In mid July, me (and my wife) hit a target we have been aiming for since 2009 – we are now debt free except for the house. I had one last student loan of mine that was hanging around like an annoying sibling, and after changing jobs and cashing out what was left of my vacation time, I used all those banked days to knock out the student loan once and for all.
We are very excited about this, as we know we are one step closer to freedom, and we have started working that much harder to earn it and make that day come even quicker. Previously, we were paying $400 a month to the student loan, and now we have gotten that all back – it’s time to invest, and here’s what we are going to do with it.
1. Max Out Both Roth IRAs for 2014
We have both been contributing monthly to these accounts, but we were not at the level to hit a yearly max. Each one of these accounts needs approximately $1,750 to reach the IRS limit of $5,500 for 2014, and we will be able to hit that now that we have freed up all this cash.
2. Pay down our Mortgage
While our mortgage isnt that large (it’s approximately 1 year of earnings for both of us) we would like to pay this down sooner rather than later as our mortgage payments eat up a very large chunk of our monthly nut – almost 80% of our monthly fixed expenses are from the mortgage alone, so once this is gone it will be nice in terms of cash flow. To pay this down, we will be increasing our payment frequency and our payment amount.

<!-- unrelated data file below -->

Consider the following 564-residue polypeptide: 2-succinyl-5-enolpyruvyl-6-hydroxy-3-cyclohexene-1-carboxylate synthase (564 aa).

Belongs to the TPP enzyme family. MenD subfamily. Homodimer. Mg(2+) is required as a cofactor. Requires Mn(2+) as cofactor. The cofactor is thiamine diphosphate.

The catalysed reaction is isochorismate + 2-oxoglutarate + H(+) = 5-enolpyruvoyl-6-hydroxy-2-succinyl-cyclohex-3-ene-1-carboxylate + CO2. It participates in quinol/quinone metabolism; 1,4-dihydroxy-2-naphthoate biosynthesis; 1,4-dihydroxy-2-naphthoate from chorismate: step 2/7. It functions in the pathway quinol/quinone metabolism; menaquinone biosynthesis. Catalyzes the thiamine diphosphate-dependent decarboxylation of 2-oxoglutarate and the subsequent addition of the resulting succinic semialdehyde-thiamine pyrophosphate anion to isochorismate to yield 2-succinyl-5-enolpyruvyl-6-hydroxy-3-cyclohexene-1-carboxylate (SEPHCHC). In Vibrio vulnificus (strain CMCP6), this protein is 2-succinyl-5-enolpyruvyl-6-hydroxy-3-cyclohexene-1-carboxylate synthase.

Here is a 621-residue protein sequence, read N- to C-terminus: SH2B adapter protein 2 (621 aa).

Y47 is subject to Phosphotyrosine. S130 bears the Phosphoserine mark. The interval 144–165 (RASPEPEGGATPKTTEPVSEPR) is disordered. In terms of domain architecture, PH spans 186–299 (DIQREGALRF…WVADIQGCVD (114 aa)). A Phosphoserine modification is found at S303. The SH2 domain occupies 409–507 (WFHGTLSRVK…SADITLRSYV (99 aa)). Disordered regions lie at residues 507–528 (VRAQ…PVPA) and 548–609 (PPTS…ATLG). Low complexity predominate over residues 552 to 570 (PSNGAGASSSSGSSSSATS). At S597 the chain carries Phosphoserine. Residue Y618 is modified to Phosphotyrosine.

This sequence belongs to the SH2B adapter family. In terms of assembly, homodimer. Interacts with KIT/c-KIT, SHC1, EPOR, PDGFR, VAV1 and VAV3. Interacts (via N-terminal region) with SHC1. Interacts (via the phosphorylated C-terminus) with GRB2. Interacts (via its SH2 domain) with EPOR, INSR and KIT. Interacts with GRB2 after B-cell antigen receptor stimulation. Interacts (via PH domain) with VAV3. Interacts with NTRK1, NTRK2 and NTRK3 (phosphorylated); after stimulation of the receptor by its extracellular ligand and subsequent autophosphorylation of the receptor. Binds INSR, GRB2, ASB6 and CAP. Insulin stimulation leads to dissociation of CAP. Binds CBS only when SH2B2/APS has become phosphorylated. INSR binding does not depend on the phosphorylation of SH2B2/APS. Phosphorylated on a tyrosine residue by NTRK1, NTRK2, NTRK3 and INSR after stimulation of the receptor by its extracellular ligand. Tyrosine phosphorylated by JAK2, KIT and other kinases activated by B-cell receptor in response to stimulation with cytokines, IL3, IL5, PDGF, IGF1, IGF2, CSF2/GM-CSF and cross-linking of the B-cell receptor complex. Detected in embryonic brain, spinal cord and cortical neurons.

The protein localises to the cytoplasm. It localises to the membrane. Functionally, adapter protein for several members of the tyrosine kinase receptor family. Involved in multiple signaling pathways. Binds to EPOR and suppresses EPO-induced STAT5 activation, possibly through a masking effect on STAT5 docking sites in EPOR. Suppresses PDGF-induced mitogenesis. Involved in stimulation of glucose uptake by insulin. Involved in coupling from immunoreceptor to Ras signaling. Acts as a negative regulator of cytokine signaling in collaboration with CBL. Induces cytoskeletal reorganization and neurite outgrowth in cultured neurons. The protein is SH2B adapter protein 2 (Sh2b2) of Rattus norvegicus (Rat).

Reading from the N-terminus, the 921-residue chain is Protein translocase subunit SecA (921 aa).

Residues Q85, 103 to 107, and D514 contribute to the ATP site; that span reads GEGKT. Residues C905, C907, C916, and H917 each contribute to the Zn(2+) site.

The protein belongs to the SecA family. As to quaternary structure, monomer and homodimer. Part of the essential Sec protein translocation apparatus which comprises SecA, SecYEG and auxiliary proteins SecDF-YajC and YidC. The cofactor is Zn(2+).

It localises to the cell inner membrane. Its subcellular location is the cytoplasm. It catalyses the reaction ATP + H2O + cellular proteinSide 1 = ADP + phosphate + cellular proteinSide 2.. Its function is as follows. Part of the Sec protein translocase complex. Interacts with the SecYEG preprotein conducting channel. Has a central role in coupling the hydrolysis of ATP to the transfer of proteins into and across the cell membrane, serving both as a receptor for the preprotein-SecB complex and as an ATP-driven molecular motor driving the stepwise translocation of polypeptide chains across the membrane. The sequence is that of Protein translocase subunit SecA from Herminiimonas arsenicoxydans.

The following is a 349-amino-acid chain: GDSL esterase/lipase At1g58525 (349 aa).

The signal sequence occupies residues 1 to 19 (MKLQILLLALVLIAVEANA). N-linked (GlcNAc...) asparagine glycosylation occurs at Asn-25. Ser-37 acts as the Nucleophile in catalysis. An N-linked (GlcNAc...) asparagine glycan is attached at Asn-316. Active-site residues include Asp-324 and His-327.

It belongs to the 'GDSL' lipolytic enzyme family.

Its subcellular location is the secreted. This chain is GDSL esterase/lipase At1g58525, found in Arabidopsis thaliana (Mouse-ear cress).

3. Ride Out Lower Paychecks
I switched jobs in June to a position where I was getting about 15% less in base pay, and paying approximately 750 more per month for health insurance. This has resulted in a take home income of almost $1,100 less on my side per month, which we have been able to manage fine (mainly because we have very little debt). However, since my wife and I had a child earlier this year, she will only be going back to work part time come fall, and income from her side of the equation will go down about 33%. All told, we are going to see an income reduction of about 25k per year starting in 2015.
4. Invest the remainder in a Tax Advantaged Account
We continue to save diligently for our goals and have a 3 month emergency fund that we are slowly building as well. We are going to start putting money into a tax advantaged account (probably my wife’s 457 plan) as well.
This is our plan to build our savings and investments, fund our retirement and pay down our mortgage now that we are out of debt. All of these small goals will help us fuel our larger goals in life, which we are talking about pretty much on a daily basis at this point, and I will reveal on my blog soon.
How about you all? What are your plans for when you become debt free except the mortgage? If you have already reached that point, what are you doing with your money?
Share your experiences by commenting below!
***Image Source: Flickr